# Module 11

 Define solubility
 Solubility is the maximum amount of solute that can dissolve in a given amount of solvent. It is usually expressed in grams of solute per 100 grams of solvent.
 How does a solid solute dissolve in liquid solvents
 The solvent molecules of a solid must be attracted to the solute molecules so strongly that the solvent molecules can get between the solute molecules (or ions) and pull them apart from each other.
 How does a liquid solute dissolve in liquid solvents
 The solvent molecules of a liquid need only be attracted to the solute molecules a little because the solvent does not need to separate the solute molecules very much. The solvent merely needs to get between the solute molecules.
 How does a gas solute dissolve in liquid solvents?
 The solvent molecules of a gas must be attracted to the solute molecules enough to pull the solute molecules closer to one another.
 What is a exothermic process?
 A process that RELEASES heat.
 What is an endothermic process?
 A process that ABSORBS heat.
 In lab, you and your partner contaminate your solution with a gas. What can you and your partner do to get rid of the majority of this dissolved contaminate?
 Heat up your solution, this will drive the gas out of the solution.
 Tue or False:   Solids usually increase in solubility with increasing temperature
 True
 ΔT = -i·Kf·m   ΔT : change in temp   i: the number of molecules (or ions) that the solute splits into when it dissolves   Kf : freezing point constant   Study 11.3 to know how to solve these equations
 How can you tell which of these 2 solutes will raise the boiling point of a liquid the most?     NaCl or Na2CO3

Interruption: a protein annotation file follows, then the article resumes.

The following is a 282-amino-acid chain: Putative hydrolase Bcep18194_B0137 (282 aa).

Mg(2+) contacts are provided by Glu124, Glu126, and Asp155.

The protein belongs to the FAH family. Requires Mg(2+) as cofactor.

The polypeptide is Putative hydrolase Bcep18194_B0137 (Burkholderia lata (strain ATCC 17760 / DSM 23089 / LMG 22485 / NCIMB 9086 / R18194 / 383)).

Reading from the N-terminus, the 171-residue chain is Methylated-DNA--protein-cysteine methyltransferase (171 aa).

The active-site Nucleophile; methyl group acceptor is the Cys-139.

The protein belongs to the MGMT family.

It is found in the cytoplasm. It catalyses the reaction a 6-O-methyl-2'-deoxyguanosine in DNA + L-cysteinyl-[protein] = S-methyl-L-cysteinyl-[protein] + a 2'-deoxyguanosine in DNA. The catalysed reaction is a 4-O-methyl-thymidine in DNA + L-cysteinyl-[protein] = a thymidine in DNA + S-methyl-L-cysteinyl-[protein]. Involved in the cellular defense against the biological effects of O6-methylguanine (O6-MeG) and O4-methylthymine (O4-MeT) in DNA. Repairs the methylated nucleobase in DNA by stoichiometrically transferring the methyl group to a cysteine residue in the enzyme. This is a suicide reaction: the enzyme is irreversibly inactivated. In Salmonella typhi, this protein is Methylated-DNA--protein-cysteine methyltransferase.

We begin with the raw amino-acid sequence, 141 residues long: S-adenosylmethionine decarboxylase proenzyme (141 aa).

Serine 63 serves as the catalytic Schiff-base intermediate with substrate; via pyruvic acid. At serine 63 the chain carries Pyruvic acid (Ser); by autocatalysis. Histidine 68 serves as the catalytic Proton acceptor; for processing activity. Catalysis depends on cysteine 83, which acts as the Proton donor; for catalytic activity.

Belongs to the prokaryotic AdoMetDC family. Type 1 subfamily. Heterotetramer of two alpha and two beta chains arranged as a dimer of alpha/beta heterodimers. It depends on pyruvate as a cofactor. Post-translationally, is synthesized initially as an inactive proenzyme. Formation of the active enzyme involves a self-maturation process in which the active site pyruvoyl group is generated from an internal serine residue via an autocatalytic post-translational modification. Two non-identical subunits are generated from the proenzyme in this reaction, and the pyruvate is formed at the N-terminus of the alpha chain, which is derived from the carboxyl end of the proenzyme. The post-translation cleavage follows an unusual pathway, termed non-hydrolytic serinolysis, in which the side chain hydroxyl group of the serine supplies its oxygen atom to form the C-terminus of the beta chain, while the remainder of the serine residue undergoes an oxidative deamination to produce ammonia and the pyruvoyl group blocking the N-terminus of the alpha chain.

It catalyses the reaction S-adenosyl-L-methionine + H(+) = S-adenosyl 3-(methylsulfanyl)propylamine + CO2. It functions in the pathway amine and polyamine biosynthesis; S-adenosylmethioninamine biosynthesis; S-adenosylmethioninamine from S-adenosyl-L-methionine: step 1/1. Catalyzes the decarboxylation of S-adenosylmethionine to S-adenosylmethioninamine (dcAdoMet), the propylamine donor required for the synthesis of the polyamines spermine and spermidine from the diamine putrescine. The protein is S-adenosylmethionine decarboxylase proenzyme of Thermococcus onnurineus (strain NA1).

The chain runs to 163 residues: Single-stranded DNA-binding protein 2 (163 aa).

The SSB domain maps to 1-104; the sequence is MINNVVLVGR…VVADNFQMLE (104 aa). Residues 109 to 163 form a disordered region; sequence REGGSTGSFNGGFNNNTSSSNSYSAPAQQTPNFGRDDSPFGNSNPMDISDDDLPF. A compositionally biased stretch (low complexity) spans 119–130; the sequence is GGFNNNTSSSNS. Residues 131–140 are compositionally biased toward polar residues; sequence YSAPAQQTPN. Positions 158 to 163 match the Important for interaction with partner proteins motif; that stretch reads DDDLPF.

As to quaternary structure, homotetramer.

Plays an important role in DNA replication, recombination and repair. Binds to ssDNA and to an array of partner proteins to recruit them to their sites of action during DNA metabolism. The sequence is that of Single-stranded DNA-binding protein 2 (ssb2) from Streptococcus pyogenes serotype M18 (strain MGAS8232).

The solute that will raise the boiling point the most is the one that splits into the most ions when dissolved.   So Na2CO3 would be the answer since it will split into more ions than NaCl
 Know the difference between molarity and molality
 Molarity: the number of moles of solute PER LITER OF SOLUTION       Molality: the number of moles of solute PER KILOGRAM OF SOLVENT
 Study the stoichiometry in this module.   Here is an example problem:   The following reaction was performed in the lab:   3K2CO3 (aq) + 2Al(NO3)3 (aq) —> Al2(CO3)3 (s) + 6KNO3 (aq)   If 191 ml of 1.25 M aluminum nitrate is added to an excess of potassium carbonate, how many grams of aluminum carbonate will be produced?
 This is just a stoichiometry problem. We can tell this by the fact we are being asked to determine the amount of one substance when we are given the amount of another substance. The only way to do that is by stoichometry. Now, in order to do stoichiometry, we must first get the amount in moles:   1.25 moles Al(NO3)3                1L                 x   0.191L + 0.239 moles Al(NO3)3     Now we have moles, we can do stoichiometry:   0.239 molesAl(NO3)3         1 mole Al2(CO3)3           1                    x    2 molesAl(NO3)3      = 0.120moles Al2(CO3)3   Now of course, this is not quite the answer we need. We were asked to figure out how many grams of aluminum carbonate were produced, so we have to convert from moles to grams.   0.120 moles Al2(CO3)3         234 grams Al2(CO3)3              1                   x       2 moles Al2(CO3)3     Final Answer =  28.1 grams Al2(CO3)3
 Know this equation:   Molality m= #moles solute                  # kg solvent   Example problem: What is the molality of of a solution made from 2.84 moles of PO4 and 4.44 kg of water?
 Molality m= #moles solute            2.84 moles of PO4                   # kg solvent      =             4.44 kg          =     0.63 moles          kg         = .063 m final answer
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